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K-State Today

September 6, 2011



Online, interactive faculty training helps identify signs of distress in students

By Dorinda J. Lambert, Ph.D.

In recognition of World Suicide Prevention Day on Sept. 10, Kansas State University is offering an innovative program to train faculty in student suicide prevention. In the United States, suicide is the second leading cause of death among college-age young people. A recent study by the Johns Hopkins Children’s Center in the Journal of Affective Disorders found 12 percent of students surveyed had considered suicide at least once, and 24.5 percent of that group had thought about it repeatedly.

By using this unique online training simulation: At-Risk for University Faculty, Kansas State faculty and staff will learn and practice the skills of identifying and addressing students who are experiencing psychological distress — including anxiety, depression, victimization and thoughts of suicide. At-Risk was developed in 2009 by award-winning interactive learning company Kognito Interactive and is currently in use on more than 100 campuses throughout the country.

K-State professors and instructors are encouraged to access the program here and follow the instructions. A short demo of the program can be viewed here.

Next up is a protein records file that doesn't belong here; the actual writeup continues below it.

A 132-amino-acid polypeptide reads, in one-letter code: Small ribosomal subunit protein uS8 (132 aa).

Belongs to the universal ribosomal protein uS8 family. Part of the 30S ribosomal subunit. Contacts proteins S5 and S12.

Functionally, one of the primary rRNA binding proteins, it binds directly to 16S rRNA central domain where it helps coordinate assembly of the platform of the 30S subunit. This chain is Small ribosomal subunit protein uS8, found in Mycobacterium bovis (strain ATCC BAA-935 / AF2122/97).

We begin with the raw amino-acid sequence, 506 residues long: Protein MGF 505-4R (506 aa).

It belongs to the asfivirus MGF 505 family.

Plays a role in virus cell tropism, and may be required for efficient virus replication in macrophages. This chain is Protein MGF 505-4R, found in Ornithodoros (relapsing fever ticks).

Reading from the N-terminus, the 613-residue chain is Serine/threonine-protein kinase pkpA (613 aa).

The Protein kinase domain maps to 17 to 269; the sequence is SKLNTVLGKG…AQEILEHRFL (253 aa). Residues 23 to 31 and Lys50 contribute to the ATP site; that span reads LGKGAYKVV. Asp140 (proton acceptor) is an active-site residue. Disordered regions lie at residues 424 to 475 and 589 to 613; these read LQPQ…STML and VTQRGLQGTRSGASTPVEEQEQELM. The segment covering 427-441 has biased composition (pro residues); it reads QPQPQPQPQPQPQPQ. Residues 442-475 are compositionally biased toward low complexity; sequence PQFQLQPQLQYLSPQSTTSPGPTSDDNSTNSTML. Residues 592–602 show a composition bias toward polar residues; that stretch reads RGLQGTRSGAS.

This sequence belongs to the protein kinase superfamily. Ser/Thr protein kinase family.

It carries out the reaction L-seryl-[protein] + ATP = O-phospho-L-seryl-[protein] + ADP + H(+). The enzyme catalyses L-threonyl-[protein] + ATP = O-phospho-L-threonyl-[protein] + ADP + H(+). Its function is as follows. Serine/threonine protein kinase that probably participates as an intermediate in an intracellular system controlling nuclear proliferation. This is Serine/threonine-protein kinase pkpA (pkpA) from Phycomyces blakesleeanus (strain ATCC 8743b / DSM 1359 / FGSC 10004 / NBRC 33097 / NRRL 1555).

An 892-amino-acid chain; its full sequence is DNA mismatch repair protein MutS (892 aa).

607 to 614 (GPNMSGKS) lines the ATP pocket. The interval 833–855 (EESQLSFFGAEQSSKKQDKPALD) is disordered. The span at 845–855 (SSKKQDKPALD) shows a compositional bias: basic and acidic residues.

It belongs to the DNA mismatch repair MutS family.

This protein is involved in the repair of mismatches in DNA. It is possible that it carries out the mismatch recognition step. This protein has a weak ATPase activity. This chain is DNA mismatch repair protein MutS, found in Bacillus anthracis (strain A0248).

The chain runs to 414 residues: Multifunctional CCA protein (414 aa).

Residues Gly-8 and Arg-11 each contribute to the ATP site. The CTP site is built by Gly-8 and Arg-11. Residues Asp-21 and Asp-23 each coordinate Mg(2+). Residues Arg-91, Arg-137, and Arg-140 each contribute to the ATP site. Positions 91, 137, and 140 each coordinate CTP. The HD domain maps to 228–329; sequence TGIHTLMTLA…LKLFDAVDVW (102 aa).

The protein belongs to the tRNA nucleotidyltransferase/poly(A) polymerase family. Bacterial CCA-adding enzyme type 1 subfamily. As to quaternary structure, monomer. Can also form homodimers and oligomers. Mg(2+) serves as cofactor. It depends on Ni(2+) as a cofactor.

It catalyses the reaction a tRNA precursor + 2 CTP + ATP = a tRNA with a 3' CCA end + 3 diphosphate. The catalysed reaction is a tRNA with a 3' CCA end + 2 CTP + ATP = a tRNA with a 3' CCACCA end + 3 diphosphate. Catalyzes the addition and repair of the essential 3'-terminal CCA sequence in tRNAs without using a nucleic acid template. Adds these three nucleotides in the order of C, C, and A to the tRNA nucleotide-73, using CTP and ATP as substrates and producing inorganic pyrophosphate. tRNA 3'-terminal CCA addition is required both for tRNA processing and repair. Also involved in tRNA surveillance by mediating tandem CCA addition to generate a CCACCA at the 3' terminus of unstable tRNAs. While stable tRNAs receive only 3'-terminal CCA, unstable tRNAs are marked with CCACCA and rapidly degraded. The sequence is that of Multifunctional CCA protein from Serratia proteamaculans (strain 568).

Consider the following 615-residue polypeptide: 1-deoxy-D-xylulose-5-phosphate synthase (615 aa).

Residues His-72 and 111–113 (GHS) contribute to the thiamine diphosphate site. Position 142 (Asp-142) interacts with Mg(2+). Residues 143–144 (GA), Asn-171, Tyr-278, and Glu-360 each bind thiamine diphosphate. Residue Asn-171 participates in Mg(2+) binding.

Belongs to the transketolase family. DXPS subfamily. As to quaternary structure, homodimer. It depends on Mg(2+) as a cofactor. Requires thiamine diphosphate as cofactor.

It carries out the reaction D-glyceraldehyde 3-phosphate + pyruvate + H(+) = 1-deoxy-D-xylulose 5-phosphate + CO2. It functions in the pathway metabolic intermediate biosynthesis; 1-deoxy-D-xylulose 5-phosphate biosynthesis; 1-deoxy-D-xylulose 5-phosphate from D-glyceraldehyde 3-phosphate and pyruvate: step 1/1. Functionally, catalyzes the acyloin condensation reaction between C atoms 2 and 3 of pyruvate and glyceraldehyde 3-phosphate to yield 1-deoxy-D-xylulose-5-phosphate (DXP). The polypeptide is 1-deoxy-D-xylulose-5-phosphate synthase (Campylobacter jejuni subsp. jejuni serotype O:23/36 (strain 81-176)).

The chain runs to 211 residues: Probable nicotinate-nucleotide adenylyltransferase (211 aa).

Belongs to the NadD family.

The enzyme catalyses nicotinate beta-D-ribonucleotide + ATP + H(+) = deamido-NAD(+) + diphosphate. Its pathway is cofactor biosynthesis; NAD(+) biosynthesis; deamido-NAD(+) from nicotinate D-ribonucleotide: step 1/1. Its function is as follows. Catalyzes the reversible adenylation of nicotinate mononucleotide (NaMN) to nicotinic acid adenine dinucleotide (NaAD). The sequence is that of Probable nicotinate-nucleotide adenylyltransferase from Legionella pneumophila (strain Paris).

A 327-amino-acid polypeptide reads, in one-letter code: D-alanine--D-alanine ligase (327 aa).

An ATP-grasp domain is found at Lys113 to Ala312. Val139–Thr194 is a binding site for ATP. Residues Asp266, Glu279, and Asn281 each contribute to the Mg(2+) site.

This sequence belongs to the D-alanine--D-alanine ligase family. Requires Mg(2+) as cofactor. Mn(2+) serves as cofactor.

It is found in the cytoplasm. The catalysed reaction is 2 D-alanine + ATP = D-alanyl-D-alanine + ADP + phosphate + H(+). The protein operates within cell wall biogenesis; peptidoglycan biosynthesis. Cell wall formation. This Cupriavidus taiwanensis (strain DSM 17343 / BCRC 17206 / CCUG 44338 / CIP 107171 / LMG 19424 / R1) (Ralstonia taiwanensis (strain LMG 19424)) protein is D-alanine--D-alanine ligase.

The SafeZone Program initially brought the program to campus. More than 400 faculty, staff, and students have since been trained using the At-Risk program in making K-State a safer and healthier community. Now, through the combined efforts of the K-State counseling sServices, the SafeZone Program, and the office of student life, this online program is being offered to more faculty.

“This free resource will help strengthen and extend the good, caring connections that faculty already have with students," said Dorinda Lambert, director of counseling services. "By employing the latest education gaming technology in a one-hour online simulation, faculty engage in virtual role-play with student avatars showing signs of depression, substance abuse, bullying and thoughts of suicide. At the end of this training, they will have acquired both the ability to act as soon as they have a concern about a student, and the comfort and skill to help the student seek help.”

If you have questions about this training, please contact Lambert at 532-6927 or via email.

At-Risk for University Faculty was the first simulation training to be listed in the Suicide Prevention Resource Center/American Foundation for Suicide Prevention's Best Practices Registry for Suicide Prevention. A recent Kognito study of 420 faculty at 68 universities showed:

  • At-Risk increases and sustains over time faculty’s knowledge and skill with regard to identifying, approaching and referring at-risk students.
  • At-Risk increases the likelihood that faculty will approach and refer at-risk students.
  • 96 percent of faculty said they would recommend the course to their colleagues.